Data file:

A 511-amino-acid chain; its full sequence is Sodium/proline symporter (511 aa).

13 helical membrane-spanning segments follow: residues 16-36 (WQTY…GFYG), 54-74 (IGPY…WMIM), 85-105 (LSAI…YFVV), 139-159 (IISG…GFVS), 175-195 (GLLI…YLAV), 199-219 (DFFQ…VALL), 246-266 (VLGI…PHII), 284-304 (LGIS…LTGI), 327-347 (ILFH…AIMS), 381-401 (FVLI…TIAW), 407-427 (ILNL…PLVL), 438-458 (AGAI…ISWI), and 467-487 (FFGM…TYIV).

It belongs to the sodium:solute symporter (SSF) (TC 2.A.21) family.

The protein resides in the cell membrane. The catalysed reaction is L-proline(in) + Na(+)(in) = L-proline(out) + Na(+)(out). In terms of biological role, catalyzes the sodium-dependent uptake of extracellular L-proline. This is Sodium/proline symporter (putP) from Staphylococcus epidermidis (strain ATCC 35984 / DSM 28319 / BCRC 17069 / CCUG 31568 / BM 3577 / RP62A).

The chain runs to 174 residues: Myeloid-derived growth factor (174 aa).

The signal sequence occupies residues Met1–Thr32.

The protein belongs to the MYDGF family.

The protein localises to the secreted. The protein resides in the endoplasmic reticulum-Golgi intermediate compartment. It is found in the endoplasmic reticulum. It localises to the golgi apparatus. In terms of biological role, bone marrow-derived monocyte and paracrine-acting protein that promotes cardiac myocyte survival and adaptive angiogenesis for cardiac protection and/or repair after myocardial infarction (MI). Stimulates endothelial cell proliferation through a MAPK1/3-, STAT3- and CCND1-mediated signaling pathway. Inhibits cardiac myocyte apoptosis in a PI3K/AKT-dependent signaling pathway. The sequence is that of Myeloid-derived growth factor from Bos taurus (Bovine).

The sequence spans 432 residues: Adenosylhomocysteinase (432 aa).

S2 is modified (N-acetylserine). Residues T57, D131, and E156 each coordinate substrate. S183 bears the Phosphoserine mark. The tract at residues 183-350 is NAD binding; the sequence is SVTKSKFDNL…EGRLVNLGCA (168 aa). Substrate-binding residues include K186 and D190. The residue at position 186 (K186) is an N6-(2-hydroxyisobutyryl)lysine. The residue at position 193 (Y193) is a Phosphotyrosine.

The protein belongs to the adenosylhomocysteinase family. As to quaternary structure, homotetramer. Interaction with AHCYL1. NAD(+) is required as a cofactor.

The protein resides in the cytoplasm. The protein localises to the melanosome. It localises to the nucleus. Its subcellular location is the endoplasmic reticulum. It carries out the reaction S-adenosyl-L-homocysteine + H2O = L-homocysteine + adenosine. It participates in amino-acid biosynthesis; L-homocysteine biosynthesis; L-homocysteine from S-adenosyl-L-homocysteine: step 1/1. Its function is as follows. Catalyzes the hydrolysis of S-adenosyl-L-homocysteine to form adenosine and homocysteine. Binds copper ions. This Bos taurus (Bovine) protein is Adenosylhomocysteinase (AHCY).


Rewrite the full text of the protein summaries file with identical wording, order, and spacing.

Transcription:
A 511-amino-acid chain; its full sequence is Sodium/proline symporter (511 aa).

13 helical membrane-spanning segments follow: residues 16-36 (WQTY…GFYG), 54-74 (IGPY…WMIM), 85-105 (LSAI…YFVV), 139-159 (IISG…GFVS), 175-195 (GLLI…YLAV), 199-219 (DFFQ…VALL), 246-266 (VLGI…PHII), 284-304 (LGIS…LTGI), 327-347 (ILFH…AIMS), 381-401 (FVLI…TIAW), 407-427 (ILNL…PLVL), 438-458 (AGAI…ISWI), and 467-487 (FFGM…TYIV).

It belongs to the sodium:solute symporter (SSF) (TC 2.A.21) family.

The protein resides in the cell membrane. The catalysed reaction is L-proline(in) + Na(+)(in) = L-proline(out) + Na(+)(out). In terms of biological role, catalyzes the sodium-dependent uptake of extracellular L-proline. This is Sodium/proline symporter (putP) from Staphylococcus epidermidis (strain ATCC 35984 / DSM 28319 / BCRC 17069 / CCUG 31568 / BM 3577 / RP62A).

The chain runs to 174 residues: Myeloid-derived growth factor (174 aa).

The signal sequence occupies residues Met1–Thr32.

The protein belongs to the MYDGF family.

The protein localises to the secreted. The protein resides in the endoplasmic reticulum-Golgi intermediate compartment. It is found in the endoplasmic reticulum. It localises to the golgi apparatus. In terms of biological role, bone marrow-derived monocyte and paracrine-acting protein that promotes cardiac myocyte survival and adaptive angiogenesis for cardiac protection and/or repair after myocardial infarction (MI). Stimulates endothelial cell proliferation through a MAPK1/3-, STAT3- and CCND1-mediated signaling pathway. Inhibits cardiac myocyte apoptosis in a PI3K/AKT-dependent signaling pathway. The sequence is that of Myeloid-derived growth factor from Bos taurus (Bovine).

The sequence spans 432 residues: Adenosylhomocysteinase (432 aa).

S2 is modified (N-acetylserine). Residues T57, D131, and E156 each coordinate substrate. S183 bears the Phosphoserine mark. The tract at residues 183-350 is NAD binding; the sequence is SVTKSKFDNL…EGRLVNLGCA (168 aa). Substrate-binding residues include K186 and D190. The residue at position 186 (K186) is an N6-(2-hydroxyisobutyryl)lysine. The residue at position 193 (Y193) is a Phosphotyrosine.

The protein belongs to the adenosylhomocysteinase family. As to quaternary structure, homotetramer. Interaction with AHCYL1. NAD(+) is required as a cofactor.

The protein resides in the cytoplasm. The protein localises to the melanosome. It localises to the nucleus. Its subcellular location is the endoplasmic reticulum. It carries out the reaction S-adenosyl-L-homocysteine + H2O = L-homocysteine + adenosine. It participates in amino-acid biosynthesis; L-homocysteine biosynthesis; L-homocysteine from S-adenosyl-L-homocysteine: step 1/1. Its function is as follows. Catalyzes the hydrolysis of S-adenosyl-L-homocysteine to form adenosine and homocysteine. Binds copper ions. This Bos taurus (Bovine) protein is Adenosylhomocysteinase (AHCY).